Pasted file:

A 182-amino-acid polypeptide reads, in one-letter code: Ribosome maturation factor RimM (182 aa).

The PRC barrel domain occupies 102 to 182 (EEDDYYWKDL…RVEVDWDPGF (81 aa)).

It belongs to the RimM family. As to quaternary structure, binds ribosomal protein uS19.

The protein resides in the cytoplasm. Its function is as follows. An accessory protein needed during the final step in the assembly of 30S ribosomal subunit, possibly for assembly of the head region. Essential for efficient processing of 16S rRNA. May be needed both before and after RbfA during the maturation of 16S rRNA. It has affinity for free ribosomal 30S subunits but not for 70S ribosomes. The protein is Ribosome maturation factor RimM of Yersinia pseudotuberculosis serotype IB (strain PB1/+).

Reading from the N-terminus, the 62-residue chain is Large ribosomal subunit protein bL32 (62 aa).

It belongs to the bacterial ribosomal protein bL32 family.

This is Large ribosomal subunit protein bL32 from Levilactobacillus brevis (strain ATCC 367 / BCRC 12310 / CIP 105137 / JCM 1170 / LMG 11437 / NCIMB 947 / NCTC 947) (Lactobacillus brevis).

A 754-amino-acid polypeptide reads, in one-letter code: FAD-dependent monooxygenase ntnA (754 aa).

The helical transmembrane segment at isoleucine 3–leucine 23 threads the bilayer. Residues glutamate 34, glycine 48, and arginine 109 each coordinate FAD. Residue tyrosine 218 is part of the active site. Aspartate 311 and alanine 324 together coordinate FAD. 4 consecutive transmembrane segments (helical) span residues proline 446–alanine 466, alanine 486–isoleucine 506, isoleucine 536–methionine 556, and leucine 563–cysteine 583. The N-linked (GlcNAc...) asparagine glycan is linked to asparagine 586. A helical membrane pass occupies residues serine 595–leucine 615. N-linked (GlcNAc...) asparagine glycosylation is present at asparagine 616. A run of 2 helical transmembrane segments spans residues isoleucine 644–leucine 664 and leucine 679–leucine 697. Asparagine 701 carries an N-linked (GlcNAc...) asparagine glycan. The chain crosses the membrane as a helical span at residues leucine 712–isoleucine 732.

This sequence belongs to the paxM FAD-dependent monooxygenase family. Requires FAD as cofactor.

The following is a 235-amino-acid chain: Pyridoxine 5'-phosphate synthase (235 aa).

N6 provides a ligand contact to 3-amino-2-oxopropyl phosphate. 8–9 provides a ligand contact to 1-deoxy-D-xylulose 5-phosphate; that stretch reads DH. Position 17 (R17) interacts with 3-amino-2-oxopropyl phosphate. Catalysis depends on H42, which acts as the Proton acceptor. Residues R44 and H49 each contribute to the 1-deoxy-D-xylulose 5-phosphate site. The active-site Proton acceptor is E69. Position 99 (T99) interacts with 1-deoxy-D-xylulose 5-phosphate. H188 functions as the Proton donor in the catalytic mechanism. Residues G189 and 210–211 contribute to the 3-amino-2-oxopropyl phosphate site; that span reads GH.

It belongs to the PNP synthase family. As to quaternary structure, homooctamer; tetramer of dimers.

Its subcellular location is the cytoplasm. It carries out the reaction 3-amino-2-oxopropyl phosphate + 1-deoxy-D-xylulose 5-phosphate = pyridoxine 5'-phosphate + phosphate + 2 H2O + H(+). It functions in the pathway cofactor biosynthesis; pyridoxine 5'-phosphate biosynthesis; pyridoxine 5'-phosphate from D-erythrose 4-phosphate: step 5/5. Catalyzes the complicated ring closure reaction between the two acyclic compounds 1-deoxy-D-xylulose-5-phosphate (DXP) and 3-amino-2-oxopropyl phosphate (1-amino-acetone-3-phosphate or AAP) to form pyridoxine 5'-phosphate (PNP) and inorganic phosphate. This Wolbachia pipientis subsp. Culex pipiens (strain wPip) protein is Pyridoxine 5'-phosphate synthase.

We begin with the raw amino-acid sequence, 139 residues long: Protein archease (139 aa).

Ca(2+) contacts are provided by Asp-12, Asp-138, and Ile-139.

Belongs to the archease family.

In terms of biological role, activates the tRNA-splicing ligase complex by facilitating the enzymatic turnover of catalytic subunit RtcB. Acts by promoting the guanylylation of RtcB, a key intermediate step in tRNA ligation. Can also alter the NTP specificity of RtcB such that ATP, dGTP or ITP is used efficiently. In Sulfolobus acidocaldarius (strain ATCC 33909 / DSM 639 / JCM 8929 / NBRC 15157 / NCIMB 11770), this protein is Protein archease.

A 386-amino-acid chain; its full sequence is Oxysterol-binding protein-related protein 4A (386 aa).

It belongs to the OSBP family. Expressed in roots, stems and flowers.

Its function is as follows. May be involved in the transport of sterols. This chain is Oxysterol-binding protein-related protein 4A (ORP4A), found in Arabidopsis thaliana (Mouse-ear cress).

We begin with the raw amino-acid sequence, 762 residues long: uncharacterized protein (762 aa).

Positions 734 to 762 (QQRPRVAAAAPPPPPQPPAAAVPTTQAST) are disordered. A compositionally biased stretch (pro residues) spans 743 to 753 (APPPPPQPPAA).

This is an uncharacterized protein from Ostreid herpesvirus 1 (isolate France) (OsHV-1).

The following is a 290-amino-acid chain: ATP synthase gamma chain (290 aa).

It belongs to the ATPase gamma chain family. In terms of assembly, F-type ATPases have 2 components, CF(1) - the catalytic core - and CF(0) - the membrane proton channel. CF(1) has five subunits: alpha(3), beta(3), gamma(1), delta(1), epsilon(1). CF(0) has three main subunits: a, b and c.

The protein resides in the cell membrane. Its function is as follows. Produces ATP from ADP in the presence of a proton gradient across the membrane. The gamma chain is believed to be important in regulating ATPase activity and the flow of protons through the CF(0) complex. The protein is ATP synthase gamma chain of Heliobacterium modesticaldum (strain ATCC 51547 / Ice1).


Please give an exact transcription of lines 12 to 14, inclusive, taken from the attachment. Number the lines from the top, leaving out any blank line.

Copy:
N6 provides a ligand contact to 3-amino-2-oxopropyl phosphate. 8–9 provides a ligand contact to 1-deoxy-D-xylulose 5-phosphate; that stretch reads DH. Position 17 (R17) interacts with 3-amino-2-oxopropyl phosphate. Catalysis depends on H42, which acts as the Proton acceptor. Residues R44 and H49 each contribute to the 1-deoxy-D-xylulose 5-phosphate site. The active-site Proton acceptor is E69. Position 99 (T99) interacts with 1-deoxy-D-xylulose 5-phosphate. H188 functions as the Proton donor in the catalytic mechanism. Residues G189 and 210–211 contribute to the 3-amino-2-oxopropyl phosphate site; that span reads GH.

It belongs to the PNP synthase family. As to quaternary structure, homooctamer; tetramer of dimers.

Its subcellular location is the cytoplasm. It carries out the reaction 3-amino-2-oxopropyl phosphate + 1-deoxy-D-xylulose 5-phosphate = pyridoxine 5'-phosphate + phosphate + 2 H2O + H(+). It functions in the pathway cofactor biosynthesis; pyridoxine 5'-phosphate biosynthesis; pyridoxine 5'-phosphate from D-erythrose 4-phosphate: step 5/5. Catalyzes the complicated ring closure reaction between the two acyclic compounds 1-deoxy-D-xylulose-5-phosphate (DXP) and 3-amino-2-oxopropyl phosphate (1-amino-acetone-3-phosphate or AAP) to form pyridoxine 5'-phosphate (PNP) and inorganic phosphate. This Wolbachia pipientis subsp. Culex pipiens (strain wPip) protein is Pyridoxine 5'-phosphate synthase.